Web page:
12 September 2016
We are humans. Because we are humans, we have feelings. In the argument nature vs. nurture, I would have to go with nature, saying that people care about themselves only and are driven by self-interest. The one thing that we are always looking for is a pleasure. Therefore, when we go online, when we surf the web and when we talk to people we seek for positive emotions, pleasurable experiences and blissful feelings.
Associations play a critical role here as well. According to Skinner theory, if something gives us positive, rewarding experience, we are more likely to get back to it. Therefore, if a brand provides a positive experience for its customers, they will associate their feelings with that brand and are more likely to stay loyal and even advocate.
There are three consumer experiential factors that would help the brand to keep its customer’s associations about the brand image positive and advantageous
Having fantasies is a unique to humans ability. Fantasies help us create a psychological barrier to stress, negative feelings, help us plan the future and see the world through ‘pink glasses’ to maintain our psychological balance.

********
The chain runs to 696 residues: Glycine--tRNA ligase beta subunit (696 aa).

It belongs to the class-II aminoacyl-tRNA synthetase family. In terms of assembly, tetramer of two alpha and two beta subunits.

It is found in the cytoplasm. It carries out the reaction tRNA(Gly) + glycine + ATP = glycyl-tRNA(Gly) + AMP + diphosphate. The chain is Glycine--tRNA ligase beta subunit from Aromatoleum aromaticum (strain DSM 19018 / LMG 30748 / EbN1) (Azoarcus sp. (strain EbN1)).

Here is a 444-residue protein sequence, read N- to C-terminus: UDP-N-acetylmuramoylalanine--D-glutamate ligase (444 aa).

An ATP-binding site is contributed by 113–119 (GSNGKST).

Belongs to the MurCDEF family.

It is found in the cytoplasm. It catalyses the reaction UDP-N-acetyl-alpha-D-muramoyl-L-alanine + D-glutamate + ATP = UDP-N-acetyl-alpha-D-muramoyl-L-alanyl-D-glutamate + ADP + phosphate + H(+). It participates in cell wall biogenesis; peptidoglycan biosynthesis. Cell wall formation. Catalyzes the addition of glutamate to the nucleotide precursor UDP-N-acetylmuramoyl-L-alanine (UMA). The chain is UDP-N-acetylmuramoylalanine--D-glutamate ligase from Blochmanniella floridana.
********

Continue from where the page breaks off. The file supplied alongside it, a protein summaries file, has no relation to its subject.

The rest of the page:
Feelings affect our behaviour, actions, and thoughts significantly. Theory of marketing vs. economic man says that people’s decisions are irrational, because they are based on feelings (i.e. marketing man), rather than based on rational and algorithmic thinking (i.e. economic man). That is why we buy things that we don’t need and do things that do not have a reasonable explanation.
Fun has a particular effect on our psychological well-being. Fun is a very subjective term and has many definitions. However, most of them also refer to the positive, rewarding experience that provides us with an increase in dopamine, and obviously makes us feel good.
Therefore, considering those three factors mentioned above brand is capable of creating a blissful user experience and make the brand image close to perfect in the consumers’ minds.
References: Holbrook, M. and E. C. Hirschman (1982): The Experiential Aspects of Consumption: Consumer Fantasies, Feelings and Fun. Journal of Consumer Research, Vol. 9.